I would just love a way to configure a button/script to take out all the filters used on a job.
That's why I described adding tables where you can document what equipment is owned by each customer and what filters each requires. A script can then do this for you when you get ready to make a service call.
In my Cut List table, I have created individual fields...
Better to set up a set of related records, one for each instead of a set of individual fields. It'll make it much easier to generate a list of all filters needed for a given job and you won't run into limits where a job requires more types of filters than you have fields.
By the way, I already have a Customer table that has all the billing and location data.
Good, but you need a way to list all the items, such as filters that will be used on a given service call. You'll need something similar to an invoice produced for each job even if you do not actually use it to bill the customer. The key detail is that it will list all items expected to be used on the service call and then be updated by the actual items used. (Never yet seen a business where you can predict the parts needed for every job in advance with 100% accuracy.) This list, can actually be made from records created in the transactions table.
What I am imagining would work like this:
1) Select a customer for a new "serviceCall" record. The system looks up the AC equipment owned by that customer and generates a list of items needed for the service call. This would include a list of filters at minimum, but could list other items if such is useful to you. You'd then review the list and modify it as needed. (Don't have a filter on hand for AC unit #5 so need to make separate call for that one in a few days when it comes in, all others look good so drop out items for AC unit #5 and keep the rest...)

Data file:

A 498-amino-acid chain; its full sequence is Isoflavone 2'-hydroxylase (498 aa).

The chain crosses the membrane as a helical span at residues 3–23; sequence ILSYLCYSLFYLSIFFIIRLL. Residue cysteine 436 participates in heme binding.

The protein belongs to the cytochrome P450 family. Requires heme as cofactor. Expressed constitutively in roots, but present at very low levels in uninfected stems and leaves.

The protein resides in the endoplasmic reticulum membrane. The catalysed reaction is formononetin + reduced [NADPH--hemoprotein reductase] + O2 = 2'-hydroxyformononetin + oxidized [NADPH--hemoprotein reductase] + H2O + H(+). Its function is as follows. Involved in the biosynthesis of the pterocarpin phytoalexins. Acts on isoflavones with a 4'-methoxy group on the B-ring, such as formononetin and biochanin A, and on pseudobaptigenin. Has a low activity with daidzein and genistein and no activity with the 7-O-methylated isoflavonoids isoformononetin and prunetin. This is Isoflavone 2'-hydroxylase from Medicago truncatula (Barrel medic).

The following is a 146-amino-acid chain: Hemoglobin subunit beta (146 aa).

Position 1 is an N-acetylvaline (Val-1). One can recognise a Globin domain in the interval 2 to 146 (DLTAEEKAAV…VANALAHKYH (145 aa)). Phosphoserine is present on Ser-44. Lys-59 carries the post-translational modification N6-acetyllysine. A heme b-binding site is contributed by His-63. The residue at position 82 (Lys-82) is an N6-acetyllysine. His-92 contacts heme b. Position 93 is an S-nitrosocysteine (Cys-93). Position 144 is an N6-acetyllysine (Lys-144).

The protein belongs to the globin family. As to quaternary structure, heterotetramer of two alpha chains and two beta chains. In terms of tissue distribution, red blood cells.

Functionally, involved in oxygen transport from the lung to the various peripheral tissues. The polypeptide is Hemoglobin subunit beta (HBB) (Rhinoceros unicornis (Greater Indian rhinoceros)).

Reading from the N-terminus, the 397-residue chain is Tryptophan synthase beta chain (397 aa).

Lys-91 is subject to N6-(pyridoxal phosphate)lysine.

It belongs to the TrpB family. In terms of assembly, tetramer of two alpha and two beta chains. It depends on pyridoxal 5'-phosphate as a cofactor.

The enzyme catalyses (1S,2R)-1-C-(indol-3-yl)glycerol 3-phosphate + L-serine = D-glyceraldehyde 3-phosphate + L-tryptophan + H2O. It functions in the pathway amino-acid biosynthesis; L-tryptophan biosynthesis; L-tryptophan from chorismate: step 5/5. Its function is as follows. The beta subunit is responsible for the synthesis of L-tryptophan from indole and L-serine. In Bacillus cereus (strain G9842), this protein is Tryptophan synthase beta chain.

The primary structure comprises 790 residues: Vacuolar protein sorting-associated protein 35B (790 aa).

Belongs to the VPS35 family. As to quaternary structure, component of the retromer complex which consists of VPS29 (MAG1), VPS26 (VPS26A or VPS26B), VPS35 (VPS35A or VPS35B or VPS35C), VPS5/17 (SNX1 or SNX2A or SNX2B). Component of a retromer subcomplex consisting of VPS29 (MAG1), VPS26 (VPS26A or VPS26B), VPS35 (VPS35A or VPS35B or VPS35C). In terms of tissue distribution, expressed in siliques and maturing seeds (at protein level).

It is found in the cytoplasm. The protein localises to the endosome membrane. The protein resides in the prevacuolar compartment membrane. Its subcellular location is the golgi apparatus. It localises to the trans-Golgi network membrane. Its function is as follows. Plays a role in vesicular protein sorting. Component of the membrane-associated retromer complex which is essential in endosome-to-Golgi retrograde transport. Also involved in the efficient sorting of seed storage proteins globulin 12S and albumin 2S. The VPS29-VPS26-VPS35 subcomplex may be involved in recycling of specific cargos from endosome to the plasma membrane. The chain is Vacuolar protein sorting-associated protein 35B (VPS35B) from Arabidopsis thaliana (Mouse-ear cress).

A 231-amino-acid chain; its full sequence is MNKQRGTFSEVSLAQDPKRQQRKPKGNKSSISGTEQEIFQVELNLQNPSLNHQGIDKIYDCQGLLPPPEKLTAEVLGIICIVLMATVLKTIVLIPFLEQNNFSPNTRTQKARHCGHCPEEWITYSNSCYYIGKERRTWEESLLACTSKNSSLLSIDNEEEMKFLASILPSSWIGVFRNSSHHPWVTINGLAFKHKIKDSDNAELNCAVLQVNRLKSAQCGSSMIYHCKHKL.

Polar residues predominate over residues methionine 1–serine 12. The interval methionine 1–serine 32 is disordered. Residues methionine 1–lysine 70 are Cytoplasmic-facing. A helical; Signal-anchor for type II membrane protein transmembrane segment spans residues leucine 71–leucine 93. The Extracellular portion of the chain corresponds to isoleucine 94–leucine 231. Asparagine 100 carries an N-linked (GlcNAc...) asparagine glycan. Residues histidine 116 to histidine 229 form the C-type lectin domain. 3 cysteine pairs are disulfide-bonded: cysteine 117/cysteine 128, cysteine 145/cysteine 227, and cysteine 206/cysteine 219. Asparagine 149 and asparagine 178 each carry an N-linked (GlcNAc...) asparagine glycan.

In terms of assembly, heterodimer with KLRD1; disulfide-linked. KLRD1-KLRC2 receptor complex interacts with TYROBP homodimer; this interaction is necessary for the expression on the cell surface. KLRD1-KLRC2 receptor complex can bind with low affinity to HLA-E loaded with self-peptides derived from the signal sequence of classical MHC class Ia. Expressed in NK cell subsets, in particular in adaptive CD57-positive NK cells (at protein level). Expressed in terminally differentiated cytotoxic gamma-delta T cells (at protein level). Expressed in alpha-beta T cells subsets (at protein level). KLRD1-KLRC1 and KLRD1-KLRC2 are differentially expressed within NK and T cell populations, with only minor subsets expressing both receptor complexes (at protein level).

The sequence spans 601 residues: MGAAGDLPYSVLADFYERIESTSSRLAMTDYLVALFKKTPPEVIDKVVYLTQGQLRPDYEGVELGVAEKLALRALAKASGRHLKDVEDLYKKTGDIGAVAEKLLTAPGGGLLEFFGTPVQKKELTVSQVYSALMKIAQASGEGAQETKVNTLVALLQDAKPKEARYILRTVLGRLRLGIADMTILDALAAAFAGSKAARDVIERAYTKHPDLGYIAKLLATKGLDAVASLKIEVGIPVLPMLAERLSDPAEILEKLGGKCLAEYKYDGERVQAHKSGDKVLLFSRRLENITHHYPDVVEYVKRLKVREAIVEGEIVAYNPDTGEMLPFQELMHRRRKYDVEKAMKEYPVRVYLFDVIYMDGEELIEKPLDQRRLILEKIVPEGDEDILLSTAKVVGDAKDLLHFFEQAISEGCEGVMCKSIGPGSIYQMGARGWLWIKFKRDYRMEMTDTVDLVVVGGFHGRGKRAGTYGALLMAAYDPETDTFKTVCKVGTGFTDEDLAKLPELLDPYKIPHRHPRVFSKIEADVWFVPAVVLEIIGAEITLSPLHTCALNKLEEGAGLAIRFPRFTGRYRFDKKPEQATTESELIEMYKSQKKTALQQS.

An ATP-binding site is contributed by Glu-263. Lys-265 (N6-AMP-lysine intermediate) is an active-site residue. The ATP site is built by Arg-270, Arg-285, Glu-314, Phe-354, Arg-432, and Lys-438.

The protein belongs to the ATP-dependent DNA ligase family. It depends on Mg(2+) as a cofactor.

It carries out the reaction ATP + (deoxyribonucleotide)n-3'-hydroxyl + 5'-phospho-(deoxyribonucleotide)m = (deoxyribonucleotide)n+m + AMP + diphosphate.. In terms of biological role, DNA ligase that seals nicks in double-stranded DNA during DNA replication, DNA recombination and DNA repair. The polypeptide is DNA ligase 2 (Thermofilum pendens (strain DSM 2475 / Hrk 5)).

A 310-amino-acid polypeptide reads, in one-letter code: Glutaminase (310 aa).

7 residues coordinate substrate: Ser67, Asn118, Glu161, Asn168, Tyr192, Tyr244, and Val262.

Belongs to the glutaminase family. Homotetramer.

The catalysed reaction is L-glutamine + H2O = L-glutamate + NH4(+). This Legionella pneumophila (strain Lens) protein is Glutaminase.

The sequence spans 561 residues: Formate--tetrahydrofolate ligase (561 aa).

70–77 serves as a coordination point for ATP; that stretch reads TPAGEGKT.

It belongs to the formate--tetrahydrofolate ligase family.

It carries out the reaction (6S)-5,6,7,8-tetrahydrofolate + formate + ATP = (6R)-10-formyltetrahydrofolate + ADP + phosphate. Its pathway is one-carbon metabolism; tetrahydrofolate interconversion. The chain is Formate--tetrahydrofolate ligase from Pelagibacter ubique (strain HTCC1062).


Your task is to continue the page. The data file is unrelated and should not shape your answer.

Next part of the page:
2) Then the script takes that list and creates the needed transaction records in order to update your inventory. Then, when your techs return, they'd file any updates to that as needed.
Inventory is second only to accounting systems in complexity. Making it elegant and simple is a challenge.
The White Paper for FMP Novices does not go into enough detail, but the basics are important.
Thanks for that PDF David. I have the FMP Training series book, so hopefully this will be a good addition and fill in some gaps.
Another question I have: Is it possible to print the contents of just a field? If I setup a large field on a record and list out several things in it, can I then just print those contents from that field, or view it as a PDF? That would be nice. Let me be clear though, I don't want to set it up as a container and put a PDF in it, because I want to be able to change the contents and information in it, then print it. Is this possible?
If you set up a layout with just that field on it, yes. But putting multiple items in the same field is seldom a good approach to use. There are other options that are much more flexible.